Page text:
Over the past nearly twenty years, much about the financial world has changed as well. I used to get over 5% rates on my savings accounts (not in the last decade), I didn’t know the market wouldn’t make anything from 2000-2010 (aka the lost decade), and then go crazy these past ten years. I couldn’t have predicted smartphones and how much they would change our lives, or the rise of artificial intelligence.

And you know what? Even though it used to frustrate me, trying to plan into the cone of uncertainty, today I accept it as normal and inevitable. I re-framed the way I approach financial planning to embrace the unknowable and re-plan constantly.

Overcoming Analysis Paralysis

Staring down the cone of uncertainty can result in analysis paralysis – where you don’t accomplish anything because you get too caught up in analysis.

What’s the ideal strategy for saving for retirement? Should you use real estate for passive income? Or invest in the stock market? Will a traditional or a ROTH account be most tax advantageous in retirement? What investment will give you the most return with the least risk of not being able to cover college? Etc. etc.

You can get so caught up in seeking an ideal, and with all the unknowns, that you don’t take any action. You throw up your hands and just give up.

Instead of doing that, I wanted to share a strategy I’ve picked up from work on planning into uncertainty.

Agile Financial Roadmap – Constant Planning

In my day job, I’m essentially an IT project manager. I do nothing but plan into uncertainty.

And I’ve encountered so many people that hate creating any kind of plan when things are uncertain. They’re hesitant about putting down goals, milestones, and dates because they may change. There are too many factors that are unknown. And so they drift with no plan at all. That is, until someone like me comes along and makes them put together a plan – or what we call a “roadmap”. And we have built-in times to re-evaluate and make adjustments – typically every ten weeks.

You pull together a plan based on whatever you know, and make assumptions on whatever you don’t know right now. So you would make assumptions based on average market returns, average inflation, current tax strategy, and so on. You decide on a fixed time period to make adjustments to your financial roadmap – perhaps every quarter – and set a reminder to sit down and make adjustments.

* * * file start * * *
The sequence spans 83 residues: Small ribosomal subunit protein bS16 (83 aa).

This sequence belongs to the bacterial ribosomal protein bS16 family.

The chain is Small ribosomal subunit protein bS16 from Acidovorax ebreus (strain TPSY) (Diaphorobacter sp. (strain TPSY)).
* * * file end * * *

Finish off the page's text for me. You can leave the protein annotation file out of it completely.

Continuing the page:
I do this during my quarterly net worth check in. I have an annual and a long term plan, and I adjust based on what I’ve actually accomplished versus my plan. My assumptions are checked and changed as needed. And then I update my road-map, accelerating or decelerating my milestone goal dates (milestones) as needed.

Taking an agile approach means accepting that only your short-term goals and plan set in stone. You recognize that farther out something is, the more uncertain it is. So everything beyond the very short-term is a tentative plan. It’s based on the assumptions you’ve made, and assuming you accomplish your very short-term goals.

Things outside of your control are called “dependencies”, because the success of your plan depends on those things becoming reality. If those dependencies don’t pan out the way they should, you adjust your plan and goals. And you then regularly assess how those changes, and what you actually accomplished, change your financial roadmap

I Want To Hear From You!

Have you ever been sucked into the cone of uncertainty – or analysis paralysis? Do you have a financial roadmap, or will you create one now? Let me know in the comments!

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11 thoughts on “Dealing With The Cone Of Financial Uncertainty – Agile Financial Roadmap”

  1. Very creative analogy as a hurricane hits the coastal area where I was born. Financial planning certainly does involve a cone of uncertainty. You need conservative assumptions to plan for the worst case scenario. If you can live with that amount then it is ok to FIRE.